Acts of partition, it could be argued, in fact
the movement of the novel.On August 14
, 1947, the day before India’s independence from the British Empire – also the moment of Saleem Sinai’s birth, on which the novel pivots – is the creation of the predominantly Muslim nation of Pakistan. This act of explicit separation (fromthe predominantly Hindu populous of India) results in the inevitable partitions of political boundaries, but also, in itself the nation of Pakistan, divided into its West andEast Wings, is partitioned by the enormous land mass of India.
This historicdevelopment of national barriers, and the clashes that follow, proves hugelysignificant in the life of Saleem. As an adolescent, he sees marked differences between each sides of the divide; there are obvious contrasts between the life led inthe ambitious, disciplined, and intensely Islamic state, and life led in the diverse,chaotic world of secular India. D. C. R. A. Goonetilleke notes that the voices of bothnations are echoed in the voices of Saleem and his sister – “Saleem’s is the voice of secularism and multi-culturalism, ideals at Indian independence; Jamila Singer is,literally and metaphorically, the voice of the highly religious, non-secular nationalismof Pakistan”.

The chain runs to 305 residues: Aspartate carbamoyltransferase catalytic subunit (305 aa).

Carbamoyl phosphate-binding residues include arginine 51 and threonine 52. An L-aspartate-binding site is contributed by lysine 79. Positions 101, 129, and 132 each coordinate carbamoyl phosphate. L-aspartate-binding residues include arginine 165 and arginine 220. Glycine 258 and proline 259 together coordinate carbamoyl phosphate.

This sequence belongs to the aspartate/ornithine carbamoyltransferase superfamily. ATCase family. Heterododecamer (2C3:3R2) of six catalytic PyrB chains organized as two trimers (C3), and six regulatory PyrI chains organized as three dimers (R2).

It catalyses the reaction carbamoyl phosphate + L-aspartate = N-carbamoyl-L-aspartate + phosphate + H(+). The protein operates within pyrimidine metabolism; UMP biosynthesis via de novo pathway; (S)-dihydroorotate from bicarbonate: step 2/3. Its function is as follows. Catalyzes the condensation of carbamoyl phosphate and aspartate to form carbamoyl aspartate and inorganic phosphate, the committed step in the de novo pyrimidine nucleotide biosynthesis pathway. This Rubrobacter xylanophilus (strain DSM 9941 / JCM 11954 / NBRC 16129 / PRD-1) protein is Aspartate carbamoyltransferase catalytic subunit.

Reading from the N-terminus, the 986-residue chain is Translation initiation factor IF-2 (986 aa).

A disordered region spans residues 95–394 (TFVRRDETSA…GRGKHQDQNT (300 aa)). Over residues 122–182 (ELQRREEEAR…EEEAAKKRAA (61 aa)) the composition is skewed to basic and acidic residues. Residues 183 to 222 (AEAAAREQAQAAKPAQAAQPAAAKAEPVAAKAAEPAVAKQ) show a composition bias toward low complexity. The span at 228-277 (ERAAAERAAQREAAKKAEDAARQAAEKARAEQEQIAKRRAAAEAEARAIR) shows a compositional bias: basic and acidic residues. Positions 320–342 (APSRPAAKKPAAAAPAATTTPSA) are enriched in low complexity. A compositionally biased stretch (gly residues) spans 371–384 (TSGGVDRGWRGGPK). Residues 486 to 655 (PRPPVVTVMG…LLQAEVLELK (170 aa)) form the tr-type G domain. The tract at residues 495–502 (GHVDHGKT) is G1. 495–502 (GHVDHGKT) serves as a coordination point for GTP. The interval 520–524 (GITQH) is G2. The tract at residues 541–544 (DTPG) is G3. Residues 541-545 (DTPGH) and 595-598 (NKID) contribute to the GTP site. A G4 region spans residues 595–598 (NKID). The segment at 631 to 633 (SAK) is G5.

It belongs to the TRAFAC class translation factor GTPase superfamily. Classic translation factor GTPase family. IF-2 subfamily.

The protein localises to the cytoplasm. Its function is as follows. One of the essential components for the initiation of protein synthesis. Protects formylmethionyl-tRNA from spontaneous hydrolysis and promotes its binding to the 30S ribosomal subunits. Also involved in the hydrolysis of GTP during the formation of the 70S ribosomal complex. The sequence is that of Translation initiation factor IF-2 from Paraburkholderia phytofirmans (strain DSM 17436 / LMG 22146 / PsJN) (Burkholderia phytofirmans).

In spite of these differences, it becomes clear that in the world of
, distinct partitions between nations and cultures are in fact atleast as porous as Naseem Ghani’s bedsheet. Saleem’s upbringing takes place both inMumbai and in Karachi; his family is almost entirely decimated by Indian air-raidsand he fights for the Pakistani army, yet he continues to see himself as a personification of India. In fact, it could be argued that these partitions arecompletely overridden by the fact that Saleem does not identify with “India” as a politically delineated region, but with the
subcontinent. Even his physicalappearance suggests that it is this that he embodies, as cruelly indicated by hisgeography teacher:3